The PowerBook Pismo (PowerBook G3) has a small cooling fan on it's left side next to the PCMCIA assembly. Most users who have a stock CPU will have never heard, or seen this fan functioning.
The temperature limits for this machine appear to be set incredibly high, and some of the only users who have ever noticed this fan functioning are the ones who have upgraded CPUs. When the CPU reaches the machine's temperature limit the fan kicks in.
 
If you're worried about always running your Pismo at high temperatures the Open Firmware commands may be of use.
 
You can set the fan to run on boot by modifying the thermal-info property.
I haven't figured out how to vary speeds or set multiple temperature points, so if you can improve on this please let me know.
 

Storing values in the NVRAM

 
  1. Boot into Open Firmware by holding Command + Option/alt + O + F when booting your Pismo.
  2. Run the following to edit the contents of the NVRAM:
    nvedit
  3. Run the command below which tells the NVRAM to open the power management device
    dev mac-io/via-pmu/power-mgt
  4. Enter the following to encode new thermal properties. Be careful to note spaces.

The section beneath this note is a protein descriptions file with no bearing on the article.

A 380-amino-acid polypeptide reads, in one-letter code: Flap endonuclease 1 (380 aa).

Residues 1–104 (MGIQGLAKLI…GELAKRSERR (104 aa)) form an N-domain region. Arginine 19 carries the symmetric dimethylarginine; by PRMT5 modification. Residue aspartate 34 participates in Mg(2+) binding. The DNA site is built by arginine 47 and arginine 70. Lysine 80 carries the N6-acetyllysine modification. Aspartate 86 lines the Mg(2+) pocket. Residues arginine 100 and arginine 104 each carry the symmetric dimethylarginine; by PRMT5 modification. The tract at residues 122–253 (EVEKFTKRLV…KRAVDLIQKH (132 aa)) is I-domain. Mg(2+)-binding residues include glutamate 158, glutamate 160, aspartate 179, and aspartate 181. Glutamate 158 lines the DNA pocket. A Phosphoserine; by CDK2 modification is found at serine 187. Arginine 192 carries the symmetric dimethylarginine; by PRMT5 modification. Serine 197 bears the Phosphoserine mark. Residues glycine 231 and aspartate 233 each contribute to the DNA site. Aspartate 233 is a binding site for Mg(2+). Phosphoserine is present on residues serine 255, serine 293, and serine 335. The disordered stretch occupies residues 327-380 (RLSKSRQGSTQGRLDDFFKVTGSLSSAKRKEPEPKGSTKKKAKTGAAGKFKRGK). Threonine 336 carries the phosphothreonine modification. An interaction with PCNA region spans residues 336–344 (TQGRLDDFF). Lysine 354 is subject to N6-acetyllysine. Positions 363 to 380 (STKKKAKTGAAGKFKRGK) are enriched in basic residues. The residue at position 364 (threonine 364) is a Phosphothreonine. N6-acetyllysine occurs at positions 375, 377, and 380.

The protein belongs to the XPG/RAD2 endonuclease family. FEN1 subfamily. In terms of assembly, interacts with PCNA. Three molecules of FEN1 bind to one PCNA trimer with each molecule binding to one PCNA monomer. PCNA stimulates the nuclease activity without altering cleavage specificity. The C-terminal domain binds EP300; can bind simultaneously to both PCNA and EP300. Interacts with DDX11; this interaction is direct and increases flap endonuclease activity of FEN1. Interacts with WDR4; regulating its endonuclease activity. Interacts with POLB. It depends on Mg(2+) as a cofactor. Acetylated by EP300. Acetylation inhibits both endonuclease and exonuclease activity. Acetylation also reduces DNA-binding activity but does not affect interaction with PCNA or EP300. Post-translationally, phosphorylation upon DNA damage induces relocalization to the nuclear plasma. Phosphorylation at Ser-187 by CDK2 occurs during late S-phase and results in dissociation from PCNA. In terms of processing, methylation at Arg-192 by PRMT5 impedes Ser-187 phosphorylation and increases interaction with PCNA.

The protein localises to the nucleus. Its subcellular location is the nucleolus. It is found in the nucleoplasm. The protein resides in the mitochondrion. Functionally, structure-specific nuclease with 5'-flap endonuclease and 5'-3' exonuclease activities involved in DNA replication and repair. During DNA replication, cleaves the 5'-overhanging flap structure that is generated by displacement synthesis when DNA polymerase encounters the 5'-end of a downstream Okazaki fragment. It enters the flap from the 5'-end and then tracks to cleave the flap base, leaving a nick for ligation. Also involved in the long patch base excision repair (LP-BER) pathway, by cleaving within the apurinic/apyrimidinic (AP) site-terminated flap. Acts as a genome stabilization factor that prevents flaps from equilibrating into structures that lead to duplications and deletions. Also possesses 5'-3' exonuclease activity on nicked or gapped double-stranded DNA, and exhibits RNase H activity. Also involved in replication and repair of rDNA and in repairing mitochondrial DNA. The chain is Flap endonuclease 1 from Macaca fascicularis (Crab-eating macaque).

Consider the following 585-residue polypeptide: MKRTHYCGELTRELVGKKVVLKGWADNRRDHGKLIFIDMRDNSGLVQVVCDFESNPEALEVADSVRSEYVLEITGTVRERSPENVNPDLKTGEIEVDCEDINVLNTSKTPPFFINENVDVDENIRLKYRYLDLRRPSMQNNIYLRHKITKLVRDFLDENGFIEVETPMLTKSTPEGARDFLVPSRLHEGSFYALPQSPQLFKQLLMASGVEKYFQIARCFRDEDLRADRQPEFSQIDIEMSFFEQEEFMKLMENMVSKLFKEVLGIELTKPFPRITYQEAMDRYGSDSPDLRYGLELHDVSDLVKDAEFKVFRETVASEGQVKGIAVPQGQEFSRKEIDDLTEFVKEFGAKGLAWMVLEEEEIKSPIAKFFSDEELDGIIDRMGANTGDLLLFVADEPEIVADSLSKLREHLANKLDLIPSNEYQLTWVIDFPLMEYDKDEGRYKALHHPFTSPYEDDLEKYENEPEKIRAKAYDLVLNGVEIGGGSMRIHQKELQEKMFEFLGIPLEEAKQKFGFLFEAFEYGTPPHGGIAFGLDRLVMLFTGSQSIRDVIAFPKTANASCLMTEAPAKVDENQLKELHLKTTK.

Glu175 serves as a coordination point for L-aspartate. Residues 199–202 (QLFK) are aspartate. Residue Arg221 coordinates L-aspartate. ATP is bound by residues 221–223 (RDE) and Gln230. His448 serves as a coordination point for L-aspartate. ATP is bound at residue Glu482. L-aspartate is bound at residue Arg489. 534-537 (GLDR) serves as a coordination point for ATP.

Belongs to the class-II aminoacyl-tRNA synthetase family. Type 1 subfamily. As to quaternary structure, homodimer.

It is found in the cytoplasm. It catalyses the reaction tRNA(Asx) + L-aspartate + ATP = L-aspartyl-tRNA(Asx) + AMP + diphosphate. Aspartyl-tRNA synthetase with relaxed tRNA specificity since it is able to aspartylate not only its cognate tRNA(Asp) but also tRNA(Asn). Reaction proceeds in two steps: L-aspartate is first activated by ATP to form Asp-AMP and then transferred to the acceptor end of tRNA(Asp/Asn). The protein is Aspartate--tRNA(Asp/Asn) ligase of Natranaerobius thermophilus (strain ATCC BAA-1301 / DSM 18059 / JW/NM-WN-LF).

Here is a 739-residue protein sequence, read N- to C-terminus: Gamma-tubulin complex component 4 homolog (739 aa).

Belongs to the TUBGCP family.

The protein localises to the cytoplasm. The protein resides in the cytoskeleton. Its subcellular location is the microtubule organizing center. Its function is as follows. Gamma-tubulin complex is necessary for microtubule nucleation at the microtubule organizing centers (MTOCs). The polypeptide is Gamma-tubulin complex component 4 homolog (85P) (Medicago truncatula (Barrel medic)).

01010200 encode-int 00000000 encode-int encode+ 01010200 encode-int encode+ 00000000 encode-int encode+ " thermal-info" property

    You can use encode-int to encode a single value, but adding encode+ allows you to build up properties. In this case there are four values so we need to use encode-int and encode+.
  5. Press Control + C on your keyboard to exit the NVRAM editor.
  6. To ensure these values persist for consecutive boots, you need to store these values in the NVRAM.
    Note: Any data stored in the NVRAM only persists while the machine is connected to a power source. You can turn your machine off but when it’s unplugged, and it has a flat battery you will need to perform these tasks again. It may be easier to run an Open Firmware script on boot if this is something you wish to run long-term.
    Run the following commands:
    nvstore
    setenv use-nvramrc? true
    reset-all
  7. Your machine will now reboot

You should hear the fans running several seconds into the boot process. If you wish to check the thermal-info properties, boot into Open Firmware and run the following commands:

  1. dev mac-io/via-pmu/power-mgt
  2. .properties

If you find a better way of achieving this, or a way to gain more control please get in touch.

 
Sources
James Little - lists.apple.com